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Practical and Impractical Reverb

Dan Korneff shares his thoughts on using reverb in a mix to create space and as a special effect.
September 17, 2021
Psc In Heaven

 

Thoughts on Reverb by Dan Korneff

Reverb is probably the most often used effect in modern recordings. When you think about it, the ability to transform the space in which our instruments exist with a couple clicks of a button is pretty mind blowing. As with any element in the recording process, the use (or misuse) of reverb is completely subjective, and your only limitation is your imagination.

In my world, reverb serves two completely different, and equally important purposes. The first use is a very practical approach. Whether you realize it or not, EVERYTHING you hear exists in some kind of space. When you’re having a conversation with someone, their voice sounds different in a hallway than it does in a closet. Even if the closet is really small, you still hear some type of ambiance. You not only hear the direct sound of a source, but you also experience the ambiance of the environment.

Since most modern engineers spend a good amount of time isolating instruments (close mics with tons of baffles) and removing the environment from their tracks (ever use a reflection filter on your vocal mic?), The very first thing I do, especially on vocals, is insert a reverb on the channel and create an ambient “space”. I’m not talking about slapping a 3 second reverb on everything. It’s going to be something short — 1 to 3 seconds. Just a touch of something to make the track sound like it’s not hovering in the center of an anechoic chamber. Since I’m trying to recreate a natural space, it only seems fitting to use a more “natural” sounding reverb. One of my favorite settings is the MDR Machine 2 on Preset 1. It’s small and bright, and a tiny bit just fits right in for me.

small bright 1
Dan’s fave setting for adding a little bit of natural space to anything.

Give these shorter reverbs a try on some tracks. You might just be surprised by how quickly your mix starts becoming bigger and better sounding.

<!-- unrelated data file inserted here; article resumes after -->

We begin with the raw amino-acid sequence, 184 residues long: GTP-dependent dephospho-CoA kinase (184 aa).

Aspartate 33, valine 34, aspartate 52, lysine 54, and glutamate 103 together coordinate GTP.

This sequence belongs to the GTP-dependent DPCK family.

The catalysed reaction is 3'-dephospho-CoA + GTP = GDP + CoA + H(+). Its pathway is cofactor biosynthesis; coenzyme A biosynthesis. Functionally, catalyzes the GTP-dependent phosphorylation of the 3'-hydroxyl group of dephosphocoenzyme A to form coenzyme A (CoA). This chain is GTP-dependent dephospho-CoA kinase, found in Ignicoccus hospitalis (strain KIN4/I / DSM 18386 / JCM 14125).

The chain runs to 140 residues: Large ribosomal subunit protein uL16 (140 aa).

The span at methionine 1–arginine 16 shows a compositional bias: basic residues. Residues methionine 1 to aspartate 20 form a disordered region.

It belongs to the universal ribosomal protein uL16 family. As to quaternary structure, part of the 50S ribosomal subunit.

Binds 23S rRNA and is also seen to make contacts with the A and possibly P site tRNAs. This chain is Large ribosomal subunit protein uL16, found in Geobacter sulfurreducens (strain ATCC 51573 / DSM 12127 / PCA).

The second approach is way less practical, and a LOT more fun! I grew up in the 80’s, where EVERYTHING was bigger. It wasn’t just the size of your AquaNet-soaked hair at school, it was reverb too! Everything was drenched in it. You’d have to send a rescue dog on a daily basis to help find your favorite singer at the bottom of a well. Every snare sounded like a punching bag, exploding from the speakers. What's not fun about that??

The impractical use of unnatural sounding spaces can lead to some really unique sounds that are so odd you’ll want to hear them over and over again. Using a setting like Machine 1 – Large 7 on a sparse guitar performance, or a short percussive vocal hook might just be that over-the-top decay you need to make the track stand out. Exaggerate your snare with the exploding ambiance of Machine 1 – Large 3. Add a little texture to a vocal with Machine 2 – Program 49.

settings for hooks
Handy settings for textural guitar parts or short, percussive vocal parts.
settings for snares
Try this for a huge snare sound reminiscent of the 80s.
/
Add life and texture to a vocal with this setting. Adjust Pre-Delay to exaggerate the effect.

If you’ve been behind the console for 25 years like me, reverb is not a new concept. Using these units for their practical purpose can be a thankless job, but necessary to bring extra realism to your music. But don’t deny yourself the fun of creating wildly unnatural or super exaggerated moments in your tracks whenever you can. Reverb might just become fun again for you.

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